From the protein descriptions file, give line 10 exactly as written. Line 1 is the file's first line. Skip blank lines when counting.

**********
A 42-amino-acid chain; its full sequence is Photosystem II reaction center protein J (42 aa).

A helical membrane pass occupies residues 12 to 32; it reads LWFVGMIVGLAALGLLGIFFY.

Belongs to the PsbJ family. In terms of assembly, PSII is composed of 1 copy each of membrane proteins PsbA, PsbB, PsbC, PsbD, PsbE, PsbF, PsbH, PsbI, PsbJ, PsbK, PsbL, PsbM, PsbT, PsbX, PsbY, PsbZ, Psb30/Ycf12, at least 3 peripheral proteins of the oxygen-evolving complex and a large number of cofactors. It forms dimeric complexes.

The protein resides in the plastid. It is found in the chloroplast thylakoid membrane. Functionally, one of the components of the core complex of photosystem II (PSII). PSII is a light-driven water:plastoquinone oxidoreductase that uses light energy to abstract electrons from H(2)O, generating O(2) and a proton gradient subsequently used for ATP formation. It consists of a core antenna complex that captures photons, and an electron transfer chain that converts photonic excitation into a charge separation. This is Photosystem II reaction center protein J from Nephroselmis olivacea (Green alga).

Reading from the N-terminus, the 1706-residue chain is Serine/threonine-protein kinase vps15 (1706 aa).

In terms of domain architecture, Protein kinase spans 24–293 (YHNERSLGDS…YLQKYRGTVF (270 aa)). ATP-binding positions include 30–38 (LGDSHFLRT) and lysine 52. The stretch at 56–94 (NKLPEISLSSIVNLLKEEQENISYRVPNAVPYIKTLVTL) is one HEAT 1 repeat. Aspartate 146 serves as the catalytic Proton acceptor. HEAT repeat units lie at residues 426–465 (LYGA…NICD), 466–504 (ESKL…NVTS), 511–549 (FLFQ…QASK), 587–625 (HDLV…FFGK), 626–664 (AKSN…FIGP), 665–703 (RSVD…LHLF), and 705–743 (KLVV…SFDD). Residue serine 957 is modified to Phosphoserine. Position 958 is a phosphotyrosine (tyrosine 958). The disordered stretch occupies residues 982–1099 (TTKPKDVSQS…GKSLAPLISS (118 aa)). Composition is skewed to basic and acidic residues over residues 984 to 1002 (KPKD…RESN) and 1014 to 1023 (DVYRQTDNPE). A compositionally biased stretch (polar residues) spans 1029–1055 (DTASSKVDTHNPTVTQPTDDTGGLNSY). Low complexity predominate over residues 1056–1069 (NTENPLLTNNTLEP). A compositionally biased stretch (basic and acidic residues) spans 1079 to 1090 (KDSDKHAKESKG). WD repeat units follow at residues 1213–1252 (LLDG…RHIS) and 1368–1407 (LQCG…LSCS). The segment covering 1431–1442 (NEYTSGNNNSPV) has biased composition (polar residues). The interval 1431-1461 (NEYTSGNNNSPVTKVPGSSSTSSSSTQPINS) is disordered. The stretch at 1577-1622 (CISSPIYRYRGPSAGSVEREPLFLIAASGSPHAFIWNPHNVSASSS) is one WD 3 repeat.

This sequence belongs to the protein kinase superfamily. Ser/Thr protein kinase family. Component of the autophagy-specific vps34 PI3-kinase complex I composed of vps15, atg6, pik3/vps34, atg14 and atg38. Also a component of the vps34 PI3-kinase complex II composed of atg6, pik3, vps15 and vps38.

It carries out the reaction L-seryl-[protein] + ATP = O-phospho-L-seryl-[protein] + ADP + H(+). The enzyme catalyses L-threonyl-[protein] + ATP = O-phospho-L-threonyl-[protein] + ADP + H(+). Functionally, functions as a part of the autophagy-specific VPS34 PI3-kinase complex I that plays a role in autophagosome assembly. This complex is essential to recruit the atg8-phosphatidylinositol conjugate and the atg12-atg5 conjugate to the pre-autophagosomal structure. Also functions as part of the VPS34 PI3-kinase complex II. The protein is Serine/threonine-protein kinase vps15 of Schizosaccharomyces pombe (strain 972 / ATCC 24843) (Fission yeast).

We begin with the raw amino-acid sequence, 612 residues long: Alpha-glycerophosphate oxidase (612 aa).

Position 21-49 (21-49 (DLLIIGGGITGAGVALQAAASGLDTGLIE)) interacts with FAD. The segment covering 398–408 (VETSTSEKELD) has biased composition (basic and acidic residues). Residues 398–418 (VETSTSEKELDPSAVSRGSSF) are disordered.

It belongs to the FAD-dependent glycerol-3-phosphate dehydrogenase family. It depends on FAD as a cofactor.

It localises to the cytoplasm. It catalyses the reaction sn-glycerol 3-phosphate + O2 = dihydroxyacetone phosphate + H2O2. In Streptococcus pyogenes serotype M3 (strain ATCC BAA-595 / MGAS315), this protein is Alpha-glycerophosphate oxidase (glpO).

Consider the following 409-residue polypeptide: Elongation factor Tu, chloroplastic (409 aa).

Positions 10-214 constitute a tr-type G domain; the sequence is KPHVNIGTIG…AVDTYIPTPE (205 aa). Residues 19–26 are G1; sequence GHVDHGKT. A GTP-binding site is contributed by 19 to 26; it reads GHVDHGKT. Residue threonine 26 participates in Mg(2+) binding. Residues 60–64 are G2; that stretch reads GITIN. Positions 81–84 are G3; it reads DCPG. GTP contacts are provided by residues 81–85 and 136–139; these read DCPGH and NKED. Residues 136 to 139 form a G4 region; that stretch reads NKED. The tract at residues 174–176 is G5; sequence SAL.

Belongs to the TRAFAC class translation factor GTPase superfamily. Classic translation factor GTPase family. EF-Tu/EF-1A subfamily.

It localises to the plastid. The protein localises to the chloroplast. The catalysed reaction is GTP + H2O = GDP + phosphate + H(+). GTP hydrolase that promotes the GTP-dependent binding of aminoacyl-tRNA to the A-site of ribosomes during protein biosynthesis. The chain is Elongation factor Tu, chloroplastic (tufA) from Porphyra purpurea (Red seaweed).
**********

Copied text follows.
Position 21-49 (21-49 (DLLIIGGGITGAGVALQAAASGLDTGLIE)) interacts with FAD. The segment covering 398–408 (VETSTSEKELD) has biased composition (basic and acidic residues). Residues 398–418 (VETSTSEKELDPSAVSRGSSF) are disordered.